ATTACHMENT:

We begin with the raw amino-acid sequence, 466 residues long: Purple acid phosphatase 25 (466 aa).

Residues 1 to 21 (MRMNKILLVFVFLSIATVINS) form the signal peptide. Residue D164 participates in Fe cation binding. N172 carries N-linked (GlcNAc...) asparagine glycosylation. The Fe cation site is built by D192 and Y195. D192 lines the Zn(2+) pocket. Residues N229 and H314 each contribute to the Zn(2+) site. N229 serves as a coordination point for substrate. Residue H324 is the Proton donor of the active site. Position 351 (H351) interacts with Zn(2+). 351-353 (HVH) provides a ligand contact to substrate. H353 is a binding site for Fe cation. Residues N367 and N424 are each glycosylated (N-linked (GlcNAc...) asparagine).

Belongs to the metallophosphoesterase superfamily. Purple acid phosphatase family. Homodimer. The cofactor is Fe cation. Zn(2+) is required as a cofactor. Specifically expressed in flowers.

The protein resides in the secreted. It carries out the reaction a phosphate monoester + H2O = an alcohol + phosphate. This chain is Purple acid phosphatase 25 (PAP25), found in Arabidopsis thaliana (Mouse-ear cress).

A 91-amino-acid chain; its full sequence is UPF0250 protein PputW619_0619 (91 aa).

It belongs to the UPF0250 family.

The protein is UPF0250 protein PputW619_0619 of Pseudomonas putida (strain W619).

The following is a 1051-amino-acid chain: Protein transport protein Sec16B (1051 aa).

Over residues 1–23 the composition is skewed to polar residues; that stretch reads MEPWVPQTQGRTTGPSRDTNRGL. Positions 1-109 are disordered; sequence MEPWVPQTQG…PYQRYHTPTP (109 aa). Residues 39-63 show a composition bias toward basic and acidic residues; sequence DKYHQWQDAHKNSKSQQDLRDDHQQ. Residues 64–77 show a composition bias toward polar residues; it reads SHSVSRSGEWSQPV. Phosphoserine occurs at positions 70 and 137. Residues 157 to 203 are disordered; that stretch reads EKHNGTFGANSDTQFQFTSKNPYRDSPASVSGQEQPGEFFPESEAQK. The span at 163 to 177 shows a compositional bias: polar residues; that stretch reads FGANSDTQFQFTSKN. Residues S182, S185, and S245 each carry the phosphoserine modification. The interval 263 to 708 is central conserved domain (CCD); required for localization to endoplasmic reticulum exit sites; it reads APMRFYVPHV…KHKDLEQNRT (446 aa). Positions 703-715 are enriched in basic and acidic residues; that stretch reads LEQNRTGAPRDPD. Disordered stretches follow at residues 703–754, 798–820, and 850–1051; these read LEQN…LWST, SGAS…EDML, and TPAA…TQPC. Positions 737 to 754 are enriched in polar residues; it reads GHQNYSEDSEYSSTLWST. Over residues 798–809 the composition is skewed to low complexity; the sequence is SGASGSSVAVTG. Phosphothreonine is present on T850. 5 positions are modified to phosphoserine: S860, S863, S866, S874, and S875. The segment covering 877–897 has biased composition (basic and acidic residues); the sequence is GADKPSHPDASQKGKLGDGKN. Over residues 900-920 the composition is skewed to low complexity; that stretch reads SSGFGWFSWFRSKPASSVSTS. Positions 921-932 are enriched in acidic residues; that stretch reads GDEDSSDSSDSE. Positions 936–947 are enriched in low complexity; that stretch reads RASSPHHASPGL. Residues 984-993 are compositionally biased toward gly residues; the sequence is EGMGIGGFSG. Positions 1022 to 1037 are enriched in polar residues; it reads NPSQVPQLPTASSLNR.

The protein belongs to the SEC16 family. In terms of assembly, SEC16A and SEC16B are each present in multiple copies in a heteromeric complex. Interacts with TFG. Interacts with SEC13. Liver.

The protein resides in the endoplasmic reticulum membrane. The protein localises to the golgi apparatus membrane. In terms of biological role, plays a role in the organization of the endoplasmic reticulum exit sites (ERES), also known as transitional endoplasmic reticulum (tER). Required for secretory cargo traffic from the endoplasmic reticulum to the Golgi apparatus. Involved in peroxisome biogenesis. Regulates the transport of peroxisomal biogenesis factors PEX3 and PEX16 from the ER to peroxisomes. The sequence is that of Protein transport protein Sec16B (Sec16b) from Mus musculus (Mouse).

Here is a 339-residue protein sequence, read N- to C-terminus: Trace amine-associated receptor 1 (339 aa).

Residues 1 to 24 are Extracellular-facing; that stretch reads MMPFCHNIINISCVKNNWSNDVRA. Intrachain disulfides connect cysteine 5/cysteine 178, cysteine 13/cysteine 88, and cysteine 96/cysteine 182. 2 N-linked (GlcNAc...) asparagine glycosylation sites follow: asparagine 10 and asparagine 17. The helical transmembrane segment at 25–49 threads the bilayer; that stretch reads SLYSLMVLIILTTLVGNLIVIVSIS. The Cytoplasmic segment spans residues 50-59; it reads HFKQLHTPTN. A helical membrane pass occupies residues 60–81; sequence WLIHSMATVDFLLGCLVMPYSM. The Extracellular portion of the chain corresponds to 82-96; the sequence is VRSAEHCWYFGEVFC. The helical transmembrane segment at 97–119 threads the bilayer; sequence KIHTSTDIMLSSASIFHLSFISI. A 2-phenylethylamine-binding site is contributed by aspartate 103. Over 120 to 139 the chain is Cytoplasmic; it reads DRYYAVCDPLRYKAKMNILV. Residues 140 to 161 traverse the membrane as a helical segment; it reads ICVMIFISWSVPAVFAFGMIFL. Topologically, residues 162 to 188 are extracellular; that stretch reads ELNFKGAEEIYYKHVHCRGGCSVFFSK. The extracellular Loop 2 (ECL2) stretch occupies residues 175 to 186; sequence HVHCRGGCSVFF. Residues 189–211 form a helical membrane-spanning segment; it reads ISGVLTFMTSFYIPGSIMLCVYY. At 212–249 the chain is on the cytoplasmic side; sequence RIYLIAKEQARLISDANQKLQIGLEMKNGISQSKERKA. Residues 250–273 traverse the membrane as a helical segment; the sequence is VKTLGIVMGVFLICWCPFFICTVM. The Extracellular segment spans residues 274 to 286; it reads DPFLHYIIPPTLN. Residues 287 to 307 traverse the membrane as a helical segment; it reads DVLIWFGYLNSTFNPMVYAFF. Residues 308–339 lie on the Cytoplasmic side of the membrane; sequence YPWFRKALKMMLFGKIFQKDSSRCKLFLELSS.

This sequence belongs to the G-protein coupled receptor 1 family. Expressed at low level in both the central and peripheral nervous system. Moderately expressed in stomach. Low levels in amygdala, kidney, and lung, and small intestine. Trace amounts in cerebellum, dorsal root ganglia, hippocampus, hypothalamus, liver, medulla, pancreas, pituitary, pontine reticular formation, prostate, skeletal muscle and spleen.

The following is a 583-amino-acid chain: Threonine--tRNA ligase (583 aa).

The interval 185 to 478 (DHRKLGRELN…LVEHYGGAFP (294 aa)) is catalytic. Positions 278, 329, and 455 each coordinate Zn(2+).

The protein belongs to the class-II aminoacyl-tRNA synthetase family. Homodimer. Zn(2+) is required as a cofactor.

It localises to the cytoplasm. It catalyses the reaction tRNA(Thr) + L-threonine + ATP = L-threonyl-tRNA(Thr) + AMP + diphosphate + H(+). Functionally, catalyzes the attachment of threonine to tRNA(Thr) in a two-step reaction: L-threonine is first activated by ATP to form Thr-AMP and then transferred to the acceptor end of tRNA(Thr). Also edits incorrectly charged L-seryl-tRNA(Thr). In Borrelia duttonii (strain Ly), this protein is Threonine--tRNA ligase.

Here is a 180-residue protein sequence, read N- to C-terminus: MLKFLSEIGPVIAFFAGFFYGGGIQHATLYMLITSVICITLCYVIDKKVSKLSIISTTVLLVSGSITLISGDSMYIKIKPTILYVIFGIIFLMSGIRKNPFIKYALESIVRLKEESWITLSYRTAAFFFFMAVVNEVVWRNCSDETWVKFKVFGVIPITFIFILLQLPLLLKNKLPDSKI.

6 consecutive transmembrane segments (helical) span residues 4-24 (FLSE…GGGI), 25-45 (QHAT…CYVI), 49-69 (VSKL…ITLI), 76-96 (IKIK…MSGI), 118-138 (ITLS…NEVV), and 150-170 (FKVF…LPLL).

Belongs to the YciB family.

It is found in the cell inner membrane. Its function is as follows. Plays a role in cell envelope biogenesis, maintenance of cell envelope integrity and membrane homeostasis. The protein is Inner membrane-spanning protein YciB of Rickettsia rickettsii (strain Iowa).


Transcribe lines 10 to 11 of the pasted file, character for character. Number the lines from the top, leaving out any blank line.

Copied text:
The protein belongs to the SEC16 family. In terms of assembly, SEC16A and SEC16B are each present in multiple copies in a heteromeric complex. Interacts with TFG. Interacts with SEC13. Liver.

The protein resides in the endoplasmic reticulum membrane. The protein localises to the golgi apparatus membrane. In terms of biological role, plays a role in the organization of the endoplasmic reticulum exit sites (ERES), also known as transitional endoplasmic reticulum (tER). Required for secretory cargo traffic from the endoplasmic reticulum to the Golgi apparatus. Involved in peroxisome biogenesis. Regulates the transport of peroxisomal biogenesis factors PEX3 and PEX16 from the ER to peroxisomes. The sequence is that of Protein transport protein Sec16B (Sec16b) from Mus musculus (Mouse).